domingo, 28 de abril de 2013

Coding, Fast and Slow: Developers and the Psychology of Overconfidence

“We should just be more careful at the specification stage”

Coding, Fast and Slow: Developers and the Psychology of Overconfidence

"… If you do “fully understand” something, you’ve got a library or existing piece of software that does that thing, and you’re not writing anything. Otherwise, there is uncertainty, and it will often blow up. And those blow ups can take anywhere from one day to one year to beyond the heat death of the universe to resolve.

When you first hit this pain, you think “We should just be more careful at the specification stage”. But this turns out to fail, badly. Why? The core reason is that, as you can see from the examples above, if you were to write a specification in such detail that it would capture those issues, you’d be writing the software. And there is really just no way around this. (if, as you read this, you’re trying to bargain this one away, I have to tell you — there is really really really no way around this. Full specifications are a terrible economic idea. Some ways below I’m going to lay out better economic choices)

In Thinking Fast and Slow, Kahneman explains a great deal of psychology as the interplay between two “systems” which govern our thoughts: System I and System II. My far-too-brief summary would be “System II does careful, rational, analytical thinking, and System I does quick, heuristic, pattern matching thinking”.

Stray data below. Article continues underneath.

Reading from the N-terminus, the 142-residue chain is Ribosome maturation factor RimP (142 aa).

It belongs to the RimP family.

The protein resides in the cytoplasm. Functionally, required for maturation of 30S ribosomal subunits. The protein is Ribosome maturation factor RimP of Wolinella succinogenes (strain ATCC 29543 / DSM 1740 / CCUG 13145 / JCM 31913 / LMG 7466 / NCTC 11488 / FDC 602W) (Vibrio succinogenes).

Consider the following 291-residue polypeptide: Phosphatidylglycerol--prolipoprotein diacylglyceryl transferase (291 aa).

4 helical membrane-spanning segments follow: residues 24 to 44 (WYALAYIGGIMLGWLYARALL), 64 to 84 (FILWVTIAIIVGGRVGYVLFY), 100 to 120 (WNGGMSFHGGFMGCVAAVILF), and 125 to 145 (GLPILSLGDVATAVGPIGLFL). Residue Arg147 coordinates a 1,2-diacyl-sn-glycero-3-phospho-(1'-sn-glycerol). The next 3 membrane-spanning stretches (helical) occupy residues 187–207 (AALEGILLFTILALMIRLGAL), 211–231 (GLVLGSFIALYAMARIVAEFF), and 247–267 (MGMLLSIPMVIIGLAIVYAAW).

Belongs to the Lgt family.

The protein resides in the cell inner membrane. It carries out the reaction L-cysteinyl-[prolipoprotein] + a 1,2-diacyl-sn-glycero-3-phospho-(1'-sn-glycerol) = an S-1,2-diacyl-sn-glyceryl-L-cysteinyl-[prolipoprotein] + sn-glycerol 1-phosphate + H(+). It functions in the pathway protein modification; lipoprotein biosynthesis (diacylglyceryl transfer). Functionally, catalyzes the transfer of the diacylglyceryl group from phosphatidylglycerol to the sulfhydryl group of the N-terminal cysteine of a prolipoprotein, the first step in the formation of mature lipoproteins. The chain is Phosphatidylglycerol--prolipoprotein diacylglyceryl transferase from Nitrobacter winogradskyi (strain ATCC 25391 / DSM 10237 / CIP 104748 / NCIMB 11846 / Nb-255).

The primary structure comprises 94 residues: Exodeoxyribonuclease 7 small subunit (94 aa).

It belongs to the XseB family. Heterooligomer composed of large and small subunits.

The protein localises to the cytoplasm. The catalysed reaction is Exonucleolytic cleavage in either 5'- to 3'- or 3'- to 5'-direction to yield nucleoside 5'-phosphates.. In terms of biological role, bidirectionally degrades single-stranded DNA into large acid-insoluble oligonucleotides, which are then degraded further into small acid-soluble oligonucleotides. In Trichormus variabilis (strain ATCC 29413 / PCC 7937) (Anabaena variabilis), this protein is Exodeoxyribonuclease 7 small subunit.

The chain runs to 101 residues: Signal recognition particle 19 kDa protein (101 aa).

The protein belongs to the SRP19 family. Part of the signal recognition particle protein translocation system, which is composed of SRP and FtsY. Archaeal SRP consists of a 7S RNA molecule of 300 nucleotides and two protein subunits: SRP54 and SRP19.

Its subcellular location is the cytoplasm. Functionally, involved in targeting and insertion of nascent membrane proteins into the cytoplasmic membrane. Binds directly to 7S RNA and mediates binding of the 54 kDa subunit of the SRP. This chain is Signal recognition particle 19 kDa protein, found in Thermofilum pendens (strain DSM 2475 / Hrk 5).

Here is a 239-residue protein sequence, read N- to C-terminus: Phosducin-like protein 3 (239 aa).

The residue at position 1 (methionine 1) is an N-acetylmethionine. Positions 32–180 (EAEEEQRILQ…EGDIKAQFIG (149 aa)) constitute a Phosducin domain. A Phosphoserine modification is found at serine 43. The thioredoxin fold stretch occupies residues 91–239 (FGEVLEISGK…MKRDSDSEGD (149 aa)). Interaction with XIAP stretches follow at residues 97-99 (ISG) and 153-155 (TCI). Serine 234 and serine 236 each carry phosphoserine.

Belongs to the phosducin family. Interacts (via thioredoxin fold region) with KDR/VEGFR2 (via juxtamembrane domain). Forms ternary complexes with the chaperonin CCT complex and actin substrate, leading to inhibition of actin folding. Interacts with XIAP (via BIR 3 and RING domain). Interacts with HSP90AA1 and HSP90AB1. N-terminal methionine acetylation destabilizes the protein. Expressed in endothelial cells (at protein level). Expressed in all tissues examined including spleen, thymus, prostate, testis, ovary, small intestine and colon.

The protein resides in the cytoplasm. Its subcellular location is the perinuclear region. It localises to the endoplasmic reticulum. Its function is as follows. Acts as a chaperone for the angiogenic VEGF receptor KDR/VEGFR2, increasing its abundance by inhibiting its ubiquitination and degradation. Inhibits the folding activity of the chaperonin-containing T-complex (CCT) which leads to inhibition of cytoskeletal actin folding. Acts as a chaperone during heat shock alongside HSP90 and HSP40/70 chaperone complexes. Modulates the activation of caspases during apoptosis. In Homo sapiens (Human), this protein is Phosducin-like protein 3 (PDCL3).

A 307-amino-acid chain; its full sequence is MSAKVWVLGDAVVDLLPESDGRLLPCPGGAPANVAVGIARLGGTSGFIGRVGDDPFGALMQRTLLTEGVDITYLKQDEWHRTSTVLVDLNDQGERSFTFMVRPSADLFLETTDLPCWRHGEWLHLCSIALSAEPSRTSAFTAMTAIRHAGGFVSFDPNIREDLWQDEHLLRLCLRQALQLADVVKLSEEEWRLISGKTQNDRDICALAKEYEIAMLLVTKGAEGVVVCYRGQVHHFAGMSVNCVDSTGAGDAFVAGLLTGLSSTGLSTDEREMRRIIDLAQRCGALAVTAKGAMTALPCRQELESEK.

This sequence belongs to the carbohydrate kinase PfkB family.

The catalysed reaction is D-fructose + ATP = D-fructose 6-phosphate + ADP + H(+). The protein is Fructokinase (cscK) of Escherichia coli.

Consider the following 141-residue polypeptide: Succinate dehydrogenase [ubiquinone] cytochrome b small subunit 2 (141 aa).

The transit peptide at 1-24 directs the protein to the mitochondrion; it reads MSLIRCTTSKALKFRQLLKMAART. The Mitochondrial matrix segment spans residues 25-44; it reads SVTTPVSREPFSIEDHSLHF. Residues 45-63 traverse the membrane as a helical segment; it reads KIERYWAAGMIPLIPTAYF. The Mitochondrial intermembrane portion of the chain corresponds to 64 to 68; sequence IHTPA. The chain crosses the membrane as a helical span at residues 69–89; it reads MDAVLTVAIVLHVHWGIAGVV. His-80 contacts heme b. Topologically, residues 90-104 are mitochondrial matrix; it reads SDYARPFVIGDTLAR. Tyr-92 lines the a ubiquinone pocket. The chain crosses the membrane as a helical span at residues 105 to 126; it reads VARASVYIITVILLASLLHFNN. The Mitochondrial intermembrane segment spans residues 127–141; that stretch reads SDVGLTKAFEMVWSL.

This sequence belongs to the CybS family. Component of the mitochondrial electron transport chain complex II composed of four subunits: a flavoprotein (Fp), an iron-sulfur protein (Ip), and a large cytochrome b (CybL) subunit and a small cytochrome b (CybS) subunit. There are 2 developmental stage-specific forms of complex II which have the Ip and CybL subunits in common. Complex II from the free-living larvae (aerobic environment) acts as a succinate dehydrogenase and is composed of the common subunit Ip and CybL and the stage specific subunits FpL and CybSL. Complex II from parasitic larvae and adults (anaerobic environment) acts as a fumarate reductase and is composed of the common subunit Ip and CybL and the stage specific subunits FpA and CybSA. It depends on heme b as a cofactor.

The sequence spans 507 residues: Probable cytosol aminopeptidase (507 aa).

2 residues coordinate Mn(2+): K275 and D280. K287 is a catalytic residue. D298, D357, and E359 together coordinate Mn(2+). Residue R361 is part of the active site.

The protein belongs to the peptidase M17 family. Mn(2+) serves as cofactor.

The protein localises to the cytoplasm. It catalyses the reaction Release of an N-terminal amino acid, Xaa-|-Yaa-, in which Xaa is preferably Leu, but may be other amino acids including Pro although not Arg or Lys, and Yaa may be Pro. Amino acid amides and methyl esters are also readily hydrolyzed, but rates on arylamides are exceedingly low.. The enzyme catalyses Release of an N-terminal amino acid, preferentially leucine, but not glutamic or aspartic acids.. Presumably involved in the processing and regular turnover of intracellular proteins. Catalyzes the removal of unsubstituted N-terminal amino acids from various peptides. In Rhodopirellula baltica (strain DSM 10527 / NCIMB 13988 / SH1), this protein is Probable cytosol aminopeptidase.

And, crucially, it’s as if evolution designed the whole thing with a key goal of keeping System II from having to do too much. Which makes plenty of sense from an evolutionary perspective — System II is slow as molasses, and incredibly costly, it should only be deployed in very, very rare situations. But you see the problem, no doubt: without thinking, how does your mind know when to invoke System II? From this perspective, many of the various “cognitive biases” of psychology make sense as elegant engineering solutions to a brutal real-world problem: how to apportion attention in real time.
The real trouble here is the interplay between the two sources of estimation error: the human bias towards overconfidence, and the inherent uncertainty involved in any real software project. That uncertainty is severe enough that even the careful, rational SystemII is unable to come up with accurate predictions.

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